Author: Tobias Harris
Prime Minister Aso Taro, having had his second stimulus package pass the Diet Tuesday, appeared before the Diet on Wednesday to deliver his latest policy address.
Rhetorically, the address contains few surprises. In the opening sections, in which Mr. Aso addressed the principles behind his policies. He spoke of the “once in a century economic crisis” (although he omitted the phrase “emanating from America”). In discussing the work of building a new society and overcome Japan’s third major crisis in the past two centuries, he once again stressed the importance of the virtue of industry, of hard work. To ensure Japan’s continuing prosperity, he said, “It is necessary to build a society in which hard work is rewarded, a society in which senior citizens, the handicapped, and women find it easy to work.” The fact that he needs to group women with the elderly and the handicapped when talking about remaking the Japanese labor force speaks volumes, doesn’t it? As before, when Mr. Aso speaks of the elderly working, he speaks of it as a virtue, as opposed to something that should be kept to a minimum. Once again he gives the impression of a coach giving a pep talk to the Japanese people instead of a leader who understands the hardships his people are facing today. And as the Japanese press has noted, Mr. Aso has joined in the anti-capitalism boom, marking an “about-face from the Koizumi structural reforms.” (Of course, such talk assumes that the LDP has not already moved away from Mr. Koizumi’s agenda, which it clearly has.)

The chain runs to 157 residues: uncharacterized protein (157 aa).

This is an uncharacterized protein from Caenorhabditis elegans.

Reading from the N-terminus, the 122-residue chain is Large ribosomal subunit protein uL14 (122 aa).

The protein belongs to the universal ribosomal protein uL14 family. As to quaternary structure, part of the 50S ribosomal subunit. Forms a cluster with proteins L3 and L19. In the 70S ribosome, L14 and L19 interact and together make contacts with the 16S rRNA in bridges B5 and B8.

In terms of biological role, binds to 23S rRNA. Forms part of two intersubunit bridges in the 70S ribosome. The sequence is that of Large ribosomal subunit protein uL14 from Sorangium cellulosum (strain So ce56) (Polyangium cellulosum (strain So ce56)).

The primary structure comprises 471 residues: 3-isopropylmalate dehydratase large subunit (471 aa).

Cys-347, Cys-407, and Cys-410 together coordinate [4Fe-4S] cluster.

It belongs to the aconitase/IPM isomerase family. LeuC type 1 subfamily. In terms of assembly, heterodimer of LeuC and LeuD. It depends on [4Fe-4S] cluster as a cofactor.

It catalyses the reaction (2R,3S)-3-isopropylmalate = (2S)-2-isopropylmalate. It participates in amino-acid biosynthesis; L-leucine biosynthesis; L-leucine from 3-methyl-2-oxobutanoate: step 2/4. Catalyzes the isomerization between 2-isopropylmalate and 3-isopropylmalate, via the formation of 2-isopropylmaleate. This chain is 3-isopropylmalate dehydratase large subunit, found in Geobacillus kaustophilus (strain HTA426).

Author: Luke Nottage
This year, Australia Day (26th January) fell on Chinese Lunar New Year, so there were a few more events celebrating Chinese traditions as well as the ever more frequent display of Australian flags around Sydney. But the day after, the Sydney Morning Herald ran a front-page story entitled ‘Revealed: secret whale deal‘. It highlighted the Federal Government’s involvement in generating a proposal whereby:
- Japanese whalers could hunt a regulated number of minke whales in its coastal waters, and take many more whales in the North Pacific, under the plan.
- Japan would agree to one of two offers in exchange: either to phase out scientific whaling in the Antarctic entirely, or to impose an annual Southern Ocean limit.
- The proposal was hammered out in secret by an International Whaling Commission drafting group of six nations, which includes Australia and Japan, at a meeting in Britain last month.